Independent from Long Beach, California on March 31, 1962 · Page 20
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Independent from Long Beach, California · Page 20

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Long Beach, California
Issue Date:
Saturday, March 31, 1962
Page:
Page 20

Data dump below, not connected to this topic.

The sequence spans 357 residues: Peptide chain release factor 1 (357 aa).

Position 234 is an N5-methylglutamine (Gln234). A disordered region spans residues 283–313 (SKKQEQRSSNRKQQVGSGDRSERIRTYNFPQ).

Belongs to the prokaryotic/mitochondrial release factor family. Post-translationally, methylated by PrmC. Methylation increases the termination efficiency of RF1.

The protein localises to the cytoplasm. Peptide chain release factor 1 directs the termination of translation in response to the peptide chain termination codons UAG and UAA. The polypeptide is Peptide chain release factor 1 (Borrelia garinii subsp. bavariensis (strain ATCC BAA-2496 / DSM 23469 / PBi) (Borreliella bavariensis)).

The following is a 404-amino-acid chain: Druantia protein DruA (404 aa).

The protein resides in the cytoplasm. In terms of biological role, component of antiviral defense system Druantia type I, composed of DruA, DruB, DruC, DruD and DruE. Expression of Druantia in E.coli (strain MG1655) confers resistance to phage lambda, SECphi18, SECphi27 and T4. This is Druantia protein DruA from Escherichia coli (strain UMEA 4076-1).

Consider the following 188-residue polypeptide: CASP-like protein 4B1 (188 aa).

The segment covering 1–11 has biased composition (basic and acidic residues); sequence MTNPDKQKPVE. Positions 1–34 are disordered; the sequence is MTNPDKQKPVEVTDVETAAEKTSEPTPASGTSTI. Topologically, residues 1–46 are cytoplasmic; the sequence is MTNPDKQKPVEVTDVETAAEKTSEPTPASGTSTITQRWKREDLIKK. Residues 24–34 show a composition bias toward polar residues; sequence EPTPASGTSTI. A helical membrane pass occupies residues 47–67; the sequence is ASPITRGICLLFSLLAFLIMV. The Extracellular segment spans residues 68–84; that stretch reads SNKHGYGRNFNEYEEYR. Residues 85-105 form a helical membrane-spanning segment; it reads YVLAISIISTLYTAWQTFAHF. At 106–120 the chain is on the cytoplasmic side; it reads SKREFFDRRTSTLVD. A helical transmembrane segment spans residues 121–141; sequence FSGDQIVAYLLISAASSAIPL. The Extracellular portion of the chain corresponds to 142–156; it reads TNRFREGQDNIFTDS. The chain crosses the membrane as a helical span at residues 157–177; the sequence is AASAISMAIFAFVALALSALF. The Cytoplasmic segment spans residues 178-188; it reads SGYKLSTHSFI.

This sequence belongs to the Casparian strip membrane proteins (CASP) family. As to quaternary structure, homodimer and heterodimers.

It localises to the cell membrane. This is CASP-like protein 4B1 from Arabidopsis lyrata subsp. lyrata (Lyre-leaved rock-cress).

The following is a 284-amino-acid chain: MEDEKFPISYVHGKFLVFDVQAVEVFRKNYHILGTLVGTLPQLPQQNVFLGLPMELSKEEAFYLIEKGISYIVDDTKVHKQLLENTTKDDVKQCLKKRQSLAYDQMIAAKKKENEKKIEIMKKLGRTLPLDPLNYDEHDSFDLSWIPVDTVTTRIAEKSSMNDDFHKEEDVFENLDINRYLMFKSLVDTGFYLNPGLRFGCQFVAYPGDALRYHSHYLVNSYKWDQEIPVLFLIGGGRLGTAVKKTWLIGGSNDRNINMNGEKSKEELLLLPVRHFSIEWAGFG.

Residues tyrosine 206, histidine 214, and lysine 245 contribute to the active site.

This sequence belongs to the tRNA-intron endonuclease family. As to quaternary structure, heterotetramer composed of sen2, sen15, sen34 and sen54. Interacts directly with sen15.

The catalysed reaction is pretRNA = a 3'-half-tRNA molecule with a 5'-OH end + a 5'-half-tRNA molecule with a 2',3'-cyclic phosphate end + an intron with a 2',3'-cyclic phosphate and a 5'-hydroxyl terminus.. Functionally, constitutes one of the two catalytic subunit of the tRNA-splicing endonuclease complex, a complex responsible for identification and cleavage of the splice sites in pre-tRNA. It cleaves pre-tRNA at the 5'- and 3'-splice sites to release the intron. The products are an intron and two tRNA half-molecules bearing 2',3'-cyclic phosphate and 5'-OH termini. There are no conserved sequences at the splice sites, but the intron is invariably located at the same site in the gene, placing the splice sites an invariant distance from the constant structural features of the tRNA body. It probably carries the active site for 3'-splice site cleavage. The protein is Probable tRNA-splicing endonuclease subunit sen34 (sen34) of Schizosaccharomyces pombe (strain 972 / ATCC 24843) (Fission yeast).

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FAR By Wall Dilscn B3VCS3 AU.EyA5AS.'/y£ Book Bares 1942 Kuss A-Spying W A S H I N G T O N (UPi-- Russia was spyins on the U.S atomic bomb project during World War II. especially in California, \vcll before the first bomb was made am tested, an Atomic Dicrnyi *~.~.~' . , Commission book said Friday.^"TM moved into thi atomic _, ,,,,, . ._. lace Friday with dedication of The 781-page book. "The... 1 : firc , * r rp ,,, or _,,. J-J/ tiotelman nnd builder died In a New York A. S. Klrktl.y Eftlult: Nt-urly $10 Million LOS ANGELES OW-Court records disclosed Friday that A r n o l d S Kirkrhv. GO. a who City plane crash March 1, left an estate estimated at neatly $10 million. His will bequeathed half of the estate In trust to his widow. Carlotta. Thn remainder was placed in trust for) his children, A r n o l d and Carla; his mother, Mrs. Sign: Kirkeby. and a b r o t h e r , Edwin. SHIRTS! WE SPECIALIZEI FANTASTIC VALUESl MEN'S SHOES Korean Atomic Id-actor Dcilicatcd SEOUL (UPI) -- S o u t h New World--1939-1916." was written by Dr. Richard G. Hewlett, chief historian for the Atomic Energy Commission, and Dr. Oscar E. Anderson Jr.. a professional hisio-j rian. The book is Volume I of the history of the AtC. its first atomic reactor near Seoul at the new AtomiciAtomic Division of General Energy Research Institute. The Triga Mark II reactor was built by the G e n e Dynamics Corp., of San Diego, with the United States con trihutinc $350.000. Broken Sixes. USUALLY 16.99 Mountain V/ewj Quality MILK .now comes in a new...brighf... MILK 1211 EAST ANAHEIM, L.B.I NC» OUNOE AVI. MOUNTAIN VIEW DAIRIES, Inc. m- 6-8237 IN' HIS OWN book published Wednesday. I.t. Gen. Leslie R. Groves (ret.), hcadj of the wartime Manhattan A- bnmb project, says l;c learned within a week or two a f t e r taking the job in September.) 1942. that Hussii was spying on the project at Berkeley, Calif., through Communist sympathizers. In a news relcas; on its book, the AEC said. "American leaders realized from the first that the atomic bomb'; would have a major impact on 1 Russo-American relationships.! One chapter deals with a! White House conference on| Dec. 30, 1911. attended by President Franklin I). Roosevelt, Groves and then-Secretary of War Henry L. Slim- son. In response to a question by Roosevelt, the hook says, Groves reported "there was rvcry evidence that the Russians are spying on the bomb project, particularly at Bcr^ krley," site of the University nf California Radiation Laboratory where much of the work on developing the bomb was.done. THIS WHITE HOUSE meeting was nearly seven months before America's first atomic bomb was tested at Alamo- porilo, N.M.. on July Ifi. 1945.J Stimson returned to the White House on Dec. .11,1911. to continue his report In Roosevelt on the liomb project. The subject of relations with Russia rame up and the ferrctary mid thi* rmtter Ind a bearing on the atomic effort. "He knew the Russians were spying on the American atomic project," the AKC book says, "even though they had not yet obtained any real knowledge of it." "He was troubled about the effect of withholding information from them but was also convinced that it was es-j sential not to take them into confidence until the United States was «uie of getting something for i!. frankness. "Stimson admitted that he I-.ad no illusions about keeping the secret permanently. Still it was nut yet the time to' share w i t h KUSCI.I. Hooscvelt said he thought he agreed." Presenting . . . 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